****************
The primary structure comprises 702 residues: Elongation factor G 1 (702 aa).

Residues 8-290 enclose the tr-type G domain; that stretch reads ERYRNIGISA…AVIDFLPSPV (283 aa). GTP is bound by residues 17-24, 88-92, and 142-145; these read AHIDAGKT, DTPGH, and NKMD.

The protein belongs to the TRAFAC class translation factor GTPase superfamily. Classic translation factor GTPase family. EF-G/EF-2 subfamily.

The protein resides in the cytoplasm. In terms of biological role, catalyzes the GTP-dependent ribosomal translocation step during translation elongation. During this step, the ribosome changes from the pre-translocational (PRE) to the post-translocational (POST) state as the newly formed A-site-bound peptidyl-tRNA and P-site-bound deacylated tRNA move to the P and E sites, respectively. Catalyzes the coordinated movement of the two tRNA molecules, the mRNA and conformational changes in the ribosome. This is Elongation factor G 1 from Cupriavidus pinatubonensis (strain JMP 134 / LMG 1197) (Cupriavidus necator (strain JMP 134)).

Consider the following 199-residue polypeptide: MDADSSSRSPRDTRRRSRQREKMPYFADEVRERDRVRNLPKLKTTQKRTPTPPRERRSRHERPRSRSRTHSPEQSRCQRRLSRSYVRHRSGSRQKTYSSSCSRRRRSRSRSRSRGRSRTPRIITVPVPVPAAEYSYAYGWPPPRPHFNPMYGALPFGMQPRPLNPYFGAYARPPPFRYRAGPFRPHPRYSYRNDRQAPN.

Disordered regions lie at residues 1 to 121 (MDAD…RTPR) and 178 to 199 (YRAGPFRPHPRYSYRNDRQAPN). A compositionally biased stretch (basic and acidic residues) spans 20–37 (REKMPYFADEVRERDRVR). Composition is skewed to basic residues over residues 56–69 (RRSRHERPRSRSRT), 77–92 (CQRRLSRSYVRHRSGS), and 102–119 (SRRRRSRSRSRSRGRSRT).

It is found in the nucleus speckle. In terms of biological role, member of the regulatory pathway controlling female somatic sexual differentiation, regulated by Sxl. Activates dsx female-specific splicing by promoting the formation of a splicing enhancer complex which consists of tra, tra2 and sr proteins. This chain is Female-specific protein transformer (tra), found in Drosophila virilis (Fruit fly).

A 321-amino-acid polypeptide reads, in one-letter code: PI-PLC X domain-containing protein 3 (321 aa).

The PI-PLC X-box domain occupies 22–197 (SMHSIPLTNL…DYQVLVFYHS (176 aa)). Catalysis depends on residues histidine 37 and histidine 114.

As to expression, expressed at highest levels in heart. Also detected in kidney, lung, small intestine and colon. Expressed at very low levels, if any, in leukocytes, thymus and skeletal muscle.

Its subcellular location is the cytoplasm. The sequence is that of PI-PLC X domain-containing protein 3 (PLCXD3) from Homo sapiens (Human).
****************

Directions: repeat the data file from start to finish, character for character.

The primary structure comprises 702 residues: Elongation factor G 1 (702 aa).

Residues 8-290 enclose the tr-type G domain; that stretch reads ERYRNIGISA…AVIDFLPSPV (283 aa). GTP is bound by residues 17-24, 88-92, and 142-145; these read AHIDAGKT, DTPGH, and NKMD.

The protein belongs to the TRAFAC class translation factor GTPase superfamily. Classic translation factor GTPase family. EF-G/EF-2 subfamily.

The protein resides in the cytoplasm. In terms of biological role, catalyzes the GTP-dependent ribosomal translocation step during translation elongation. During this step, the ribosome changes from the pre-translocational (PRE) to the post-translocational (POST) state as the newly formed A-site-bound peptidyl-tRNA and P-site-bound deacylated tRNA move to the P and E sites, respectively. Catalyzes the coordinated movement of the two tRNA molecules, the mRNA and conformational changes in the ribosome. This is Elongation factor G 1 from Cupriavidus pinatubonensis (strain JMP 134 / LMG 1197) (Cupriavidus necator (strain JMP 134)).

Consider the following 199-residue polypeptide: MDADSSSRSPRDTRRRSRQREKMPYFADEVRERDRVRNLPKLKTTQKRTPTPPRERRSRHERPRSRSRTHSPEQSRCQRRLSRSYVRHRSGSRQKTYSSSCSRRRRSRSRSRSRGRSRTPRIITVPVPVPAAEYSYAYGWPPPRPHFNPMYGALPFGMQPRPLNPYFGAYARPPPFRYRAGPFRPHPRYSYRNDRQAPN.

Disordered regions lie at residues 1 to 121 (MDAD…RTPR) and 178 to 199 (YRAGPFRPHPRYSYRNDRQAPN). A compositionally biased stretch (basic and acidic residues) spans 20–37 (REKMPYFADEVRERDRVR). Composition is skewed to basic residues over residues 56–69 (RRSRHERPRSRSRT), 77–92 (CQRRLSRSYVRHRSGS), and 102–119 (SRRRRSRSRSRSRGRSRT).

It is found in the nucleus speckle. In terms of biological role, member of the regulatory pathway controlling female somatic sexual differentiation, regulated by Sxl. Activates dsx female-specific splicing by promoting the formation of a splicing enhancer complex which consists of tra, tra2 and sr proteins. This chain is Female-specific protein transformer (tra), found in Drosophila virilis (Fruit fly).

A 321-amino-acid polypeptide reads, in one-letter code: PI-PLC X domain-containing protein 3 (321 aa).

The PI-PLC X-box domain occupies 22–197 (SMHSIPLTNL…DYQVLVFYHS (176 aa)). Catalysis depends on residues histidine 37 and histidine 114.

As to expression, expressed at highest levels in heart. Also detected in kidney, lung, small intestine and colon. Expressed at very low levels, if any, in leukocytes, thymus and skeletal muscle.

Its subcellular location is the cytoplasm. The sequence is that of PI-PLC X domain-containing protein 3 (PLCXD3) from Homo sapiens (Human).